Now she’s the poster-girl for inner strength and full dedication, shining in glamour photo shoots and walking on the London Fashion Week catwalk like she owns it.
A model for kindness – Madeline Stuart
Madeline Stuart is a 20-year-old sweetheart from Brisbane, Australia, who’s started her modeling career just a couple of years ago.
Unlike most adolescent girls whose daily problems range from covering up pimples to overdosing on diet pills, Maddy has an extra difficulty that not many people could manage so wonderfully. She has Down Syndrome – yet that hasn’t stopped her from following her dream of becoming a model.
It all started at a fashion parade – the first Madeline had ever seen – and she told her mother three words that would change her life completely. She looked her in the eyes and said “Mom, Me, Model.” Rosanne, Maddy’s mom, knew it would be very difficult for her daughter to see her dream come true… but not impossible. It would, however, take a lot of work and ambition – two things Maddy has championed in the past two years.
The road leading to her first photoshoot was anything but smooth. For years she struggled with weight gain due to her genetic condition, so she had to get in shape and stick to healthy eating if she wanted to become a model. Looking forward to being the start of the next fashion parade, she worked as hard as she could – and the results were outstanding.
Her first photo shoot received so much appreciation and support that, in just two years, she has walked some of the most famous catwalks in the world, became the face of a cosmetic company called Glossigirl, and even has a handbag named after her (the producing company, EverMaya, donates all sales to National Down Syndrome Society).
The reason why she’s getting so much attention is that, despite her difficult condition, Maddy spreads joy and kindness everywhere she goes. People around her say she oozes happiness like no one else, which makes her not only the most loving daughter and the best friend someone can have, but also a favorite of fashion photographers who love to see her shine on camera.
The first thing you see on Madeline’s official website is a quote from Coco Chanel. It says “A girl should be two things: who and what she wants.” And who could possibly illustrate it better than Maddy?
A model for self-confidence – Winnie Harlow
Winnie Harlow is now one of the most famous models in the world, but her life was far from glamorous before starring in the American TV show “America’s Next Top Models”.
For most of her life, Winnie’s appearance was a major cause of suffering and depression (ironically, the same looks landed her contracts with some of the world’s most popular fashion brands).
When she was four she was diagnosed with vitiligo, a skin condition manifested by white patches on her body. All throughout her childhood and adolescence, she was called a cow, a zebra, and was even physically aggressed because of her looks. The older she became, the fiercer the attacks got – up to the point where she was forced to drop out of high school to escape her bullies.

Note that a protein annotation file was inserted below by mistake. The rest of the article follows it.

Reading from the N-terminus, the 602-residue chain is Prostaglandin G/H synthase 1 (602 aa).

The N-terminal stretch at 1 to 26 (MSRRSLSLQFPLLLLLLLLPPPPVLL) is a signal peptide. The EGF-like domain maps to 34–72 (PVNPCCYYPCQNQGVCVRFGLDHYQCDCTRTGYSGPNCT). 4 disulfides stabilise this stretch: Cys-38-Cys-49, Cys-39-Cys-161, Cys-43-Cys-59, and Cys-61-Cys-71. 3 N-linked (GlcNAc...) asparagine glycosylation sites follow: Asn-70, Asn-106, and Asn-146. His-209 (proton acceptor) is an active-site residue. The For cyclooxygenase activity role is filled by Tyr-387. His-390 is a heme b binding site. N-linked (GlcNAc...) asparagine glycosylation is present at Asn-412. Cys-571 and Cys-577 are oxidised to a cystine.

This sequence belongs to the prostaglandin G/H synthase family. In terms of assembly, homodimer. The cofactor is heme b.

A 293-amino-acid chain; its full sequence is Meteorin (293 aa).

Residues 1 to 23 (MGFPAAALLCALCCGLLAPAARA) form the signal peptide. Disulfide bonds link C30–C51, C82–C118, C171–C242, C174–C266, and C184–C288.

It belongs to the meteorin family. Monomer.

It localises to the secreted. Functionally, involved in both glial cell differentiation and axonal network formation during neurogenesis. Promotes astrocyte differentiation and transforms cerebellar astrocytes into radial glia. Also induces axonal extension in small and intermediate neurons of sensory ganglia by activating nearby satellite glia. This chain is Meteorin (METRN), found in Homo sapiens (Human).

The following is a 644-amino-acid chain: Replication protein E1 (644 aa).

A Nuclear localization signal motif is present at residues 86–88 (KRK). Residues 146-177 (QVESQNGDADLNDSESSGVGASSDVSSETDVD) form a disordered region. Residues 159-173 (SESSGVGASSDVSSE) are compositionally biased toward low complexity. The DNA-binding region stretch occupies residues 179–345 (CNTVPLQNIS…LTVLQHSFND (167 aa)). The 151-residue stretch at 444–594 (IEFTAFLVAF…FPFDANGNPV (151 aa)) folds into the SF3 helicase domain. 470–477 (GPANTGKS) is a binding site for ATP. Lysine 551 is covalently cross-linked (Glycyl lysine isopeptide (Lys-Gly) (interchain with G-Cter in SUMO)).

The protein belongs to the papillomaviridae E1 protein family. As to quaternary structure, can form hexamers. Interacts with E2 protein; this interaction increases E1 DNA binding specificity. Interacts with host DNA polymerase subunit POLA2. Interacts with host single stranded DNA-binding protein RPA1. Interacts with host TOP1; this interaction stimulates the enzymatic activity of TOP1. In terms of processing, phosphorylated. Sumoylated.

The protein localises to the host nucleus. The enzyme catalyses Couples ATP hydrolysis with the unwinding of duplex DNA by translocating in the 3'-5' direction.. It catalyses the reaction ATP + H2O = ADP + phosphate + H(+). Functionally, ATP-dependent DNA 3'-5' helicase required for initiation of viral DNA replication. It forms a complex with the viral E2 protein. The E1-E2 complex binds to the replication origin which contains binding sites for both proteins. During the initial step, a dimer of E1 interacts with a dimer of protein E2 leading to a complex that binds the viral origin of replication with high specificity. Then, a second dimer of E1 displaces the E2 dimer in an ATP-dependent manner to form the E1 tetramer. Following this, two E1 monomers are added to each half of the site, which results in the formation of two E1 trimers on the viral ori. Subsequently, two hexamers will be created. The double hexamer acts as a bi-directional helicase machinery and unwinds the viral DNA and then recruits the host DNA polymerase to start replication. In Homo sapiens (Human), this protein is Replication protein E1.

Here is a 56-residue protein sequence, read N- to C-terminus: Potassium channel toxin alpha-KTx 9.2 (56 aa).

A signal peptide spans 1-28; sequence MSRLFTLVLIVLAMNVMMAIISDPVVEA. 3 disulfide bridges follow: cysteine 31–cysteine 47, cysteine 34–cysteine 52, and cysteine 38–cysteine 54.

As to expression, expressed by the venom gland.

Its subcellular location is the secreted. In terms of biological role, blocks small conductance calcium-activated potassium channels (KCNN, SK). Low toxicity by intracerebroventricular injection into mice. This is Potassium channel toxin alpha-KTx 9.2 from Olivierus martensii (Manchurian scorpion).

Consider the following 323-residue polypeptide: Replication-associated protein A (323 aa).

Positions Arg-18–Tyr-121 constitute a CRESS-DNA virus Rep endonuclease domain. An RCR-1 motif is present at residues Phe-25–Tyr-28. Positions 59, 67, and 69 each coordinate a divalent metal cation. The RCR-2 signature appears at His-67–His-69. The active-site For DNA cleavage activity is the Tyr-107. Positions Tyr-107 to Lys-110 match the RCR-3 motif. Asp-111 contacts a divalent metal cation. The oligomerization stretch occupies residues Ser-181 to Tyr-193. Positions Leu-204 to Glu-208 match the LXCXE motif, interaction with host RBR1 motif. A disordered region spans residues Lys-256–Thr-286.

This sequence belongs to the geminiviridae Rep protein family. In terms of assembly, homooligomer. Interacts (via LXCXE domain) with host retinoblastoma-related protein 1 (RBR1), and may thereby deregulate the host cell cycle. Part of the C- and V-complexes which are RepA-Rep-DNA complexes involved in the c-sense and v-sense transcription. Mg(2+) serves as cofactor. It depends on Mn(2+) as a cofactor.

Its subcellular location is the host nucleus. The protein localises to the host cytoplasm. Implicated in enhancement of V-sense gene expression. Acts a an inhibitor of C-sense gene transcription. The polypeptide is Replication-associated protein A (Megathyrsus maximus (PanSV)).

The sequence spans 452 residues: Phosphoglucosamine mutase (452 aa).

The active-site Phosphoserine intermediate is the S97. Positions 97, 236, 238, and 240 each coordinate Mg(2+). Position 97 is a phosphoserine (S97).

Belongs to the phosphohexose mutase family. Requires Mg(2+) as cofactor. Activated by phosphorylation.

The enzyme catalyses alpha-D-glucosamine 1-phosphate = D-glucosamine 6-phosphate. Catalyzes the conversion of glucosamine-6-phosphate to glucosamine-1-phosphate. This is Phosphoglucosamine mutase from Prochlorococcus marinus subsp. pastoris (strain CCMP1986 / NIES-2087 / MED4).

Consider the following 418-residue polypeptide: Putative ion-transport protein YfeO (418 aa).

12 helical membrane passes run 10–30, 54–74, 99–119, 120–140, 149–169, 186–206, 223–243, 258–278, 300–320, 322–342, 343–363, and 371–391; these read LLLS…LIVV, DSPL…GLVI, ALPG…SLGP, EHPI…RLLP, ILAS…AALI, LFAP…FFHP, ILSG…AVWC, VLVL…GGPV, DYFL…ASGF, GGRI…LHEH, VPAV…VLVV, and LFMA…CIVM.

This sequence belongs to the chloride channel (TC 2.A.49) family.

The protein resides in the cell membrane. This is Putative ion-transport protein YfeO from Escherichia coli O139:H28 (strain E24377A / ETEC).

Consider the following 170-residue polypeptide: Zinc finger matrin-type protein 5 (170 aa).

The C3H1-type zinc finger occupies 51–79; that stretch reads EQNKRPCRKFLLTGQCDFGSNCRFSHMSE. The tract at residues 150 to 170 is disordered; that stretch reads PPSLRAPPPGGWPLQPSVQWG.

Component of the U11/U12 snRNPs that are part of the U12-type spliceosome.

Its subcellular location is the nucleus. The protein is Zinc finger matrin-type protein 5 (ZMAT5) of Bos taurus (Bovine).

She was working as a call center agent when supermodel Tyra Banks discovered her on Instagram and instantly fell in love with her. Not because of her skin condition, but mostly because of the self-confidence she showed in her photos. Instead of hiding the condition that brought her so much pain and isolation, Winnie found the strength to love herself just the way she is.
She says it was this positive thinking that saved her life and pushed her forward. Seeing her radiant on the cover of Marie Claire and Ebony, it’s hard not to believe her. Ever since she made her entrance in the fashion world, she’s become a brand ambassador for Desigual (the Spanish clothing brand), appeared in the 2016 Diesel campaign, and even starred in Beyonce’s video for Lemonade.
Just to give you an idea about how incredible her success is: only 1% of the population suffers from Winnie’s skin condition… and she’s the very first of that 1% to make it as a fashion model. To say she’s one of a kind is an understatement, but Winnie hopes she helped pave the way for others just like her.
On her Instagram account, she now describes herself as a “vitiligo spokesmodel” – she posts videos where she talks about her skin condition, travels the world to meet and encourage teenagers diagnosed with vitiligo, and she was even invited back to her high school to talk about the discrimination she faced as a student.
These four success stories look like they’re written for Hollywood, no doubt about it. “Changing the face of fashion one photoshoot at a time”, they say. One can only hope.
Let’s not forget, however, that none of our heroes above were spared of harsh diets and insane hours at the gym to get the privilege of modeling. It takes more than four exceptions to absolve fashion modeling of all its worldly sins.
But it is the beginning of a trend that, thanks to social media, is spreading like wildfire. A trend where values such as tolerance, kindness, inner strength, courage and ambition despite all odds become more important than a tiny waist and a thigh gap.
I say let’s put on those rosy lenses and hope that, little by little, these small steps and successful individuals will eventually lead to a bigger, more meaningful change in the world. It all starts here.